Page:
The Pursuit of happiness
We've been told that money can't buy happiness -- so should we trust a new study that says it can, asks Deirdre Reynolds
Can't buy me love? Perhaps not, but you can buy happiness, according to a new study which claims that money tops our list of 'favourite things'.
"What [the report] shows is that people on higher incomes are happier than those on lower incomes," says Mark Littlewood, director of the Institute of Economic Affairs. "I think most economists would accept that there is a declining marginal rate, though. Obviously a multibillion-pound hedge-fund manager would not be made much happier by a £500 bonus, whereas you or I might."
The 250-page report entitled ... And the pursuit of happiness: Wellbeing and the Role of Government was carried out in response to a UK government policy that seeks to supplement 'Gross Domestic Product' with a 'General Wellbeing Index' as a measure of the country's success. However, the results are unlikely to make Prime Minister David Cameron very happy.
Launching his "happiness agenda" in 2010, Cameron explained: "We will start measuring our progress as a country not just by how our economy is growing, but by how our lives are improving; not just by our standard of living, but by our quality of life."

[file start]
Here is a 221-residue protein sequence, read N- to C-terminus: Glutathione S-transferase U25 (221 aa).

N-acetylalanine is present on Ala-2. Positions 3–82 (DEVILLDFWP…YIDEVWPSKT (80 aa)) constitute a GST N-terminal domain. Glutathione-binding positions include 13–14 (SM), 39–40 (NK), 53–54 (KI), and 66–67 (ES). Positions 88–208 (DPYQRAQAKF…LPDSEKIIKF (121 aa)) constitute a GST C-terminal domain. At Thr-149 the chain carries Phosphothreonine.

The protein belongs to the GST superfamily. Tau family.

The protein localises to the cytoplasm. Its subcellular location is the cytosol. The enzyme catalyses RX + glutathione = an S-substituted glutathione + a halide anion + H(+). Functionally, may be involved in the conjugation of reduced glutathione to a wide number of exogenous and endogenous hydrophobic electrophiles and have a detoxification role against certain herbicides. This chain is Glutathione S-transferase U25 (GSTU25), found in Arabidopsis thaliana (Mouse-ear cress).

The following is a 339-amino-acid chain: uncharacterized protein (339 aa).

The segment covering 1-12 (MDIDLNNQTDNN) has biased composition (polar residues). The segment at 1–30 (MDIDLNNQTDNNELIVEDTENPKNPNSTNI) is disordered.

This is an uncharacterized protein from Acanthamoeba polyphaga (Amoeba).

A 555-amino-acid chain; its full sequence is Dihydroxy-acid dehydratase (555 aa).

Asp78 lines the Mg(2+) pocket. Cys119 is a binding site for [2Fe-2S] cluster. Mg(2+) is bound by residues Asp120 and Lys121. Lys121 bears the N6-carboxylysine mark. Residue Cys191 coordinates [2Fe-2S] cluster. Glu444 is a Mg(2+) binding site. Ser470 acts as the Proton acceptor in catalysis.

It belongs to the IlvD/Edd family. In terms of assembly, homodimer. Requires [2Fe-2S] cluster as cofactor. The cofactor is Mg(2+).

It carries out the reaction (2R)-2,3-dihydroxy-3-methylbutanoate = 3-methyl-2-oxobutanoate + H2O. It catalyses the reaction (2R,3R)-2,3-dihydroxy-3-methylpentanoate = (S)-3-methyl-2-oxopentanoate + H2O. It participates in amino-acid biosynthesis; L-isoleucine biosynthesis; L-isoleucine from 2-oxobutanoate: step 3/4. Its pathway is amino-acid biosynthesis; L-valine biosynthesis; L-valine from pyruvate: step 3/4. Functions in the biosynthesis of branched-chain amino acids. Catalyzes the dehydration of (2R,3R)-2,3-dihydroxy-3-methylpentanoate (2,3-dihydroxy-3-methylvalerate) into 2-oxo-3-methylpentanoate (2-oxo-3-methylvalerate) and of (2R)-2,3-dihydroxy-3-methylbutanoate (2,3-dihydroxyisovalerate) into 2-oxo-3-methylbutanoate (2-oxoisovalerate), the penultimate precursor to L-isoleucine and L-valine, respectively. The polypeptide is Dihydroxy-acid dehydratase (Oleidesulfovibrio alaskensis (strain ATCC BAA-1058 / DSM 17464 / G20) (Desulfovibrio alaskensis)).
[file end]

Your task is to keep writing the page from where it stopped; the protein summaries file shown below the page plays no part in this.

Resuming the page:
With everyone from Jesus Christ to Judy Garland offering advice on how to 'Get Happy' down through the years, though, measuring contentment may prove even more difficult than rebalancing the economy.
Already the latest findings contradict those of Professor Richard Easterlin -- who discovered in 1974 that rich nations are no happier, on average, than poor ones where basic needs were met.
In fact, not even the super-rich are any happier than the rest of us, according to a Princeton University study, which found that satisfaction rises alongside salary, but levels off at around €70,000.
So what is it that accounts for happiness? We asked some well-known people what makes them smile ...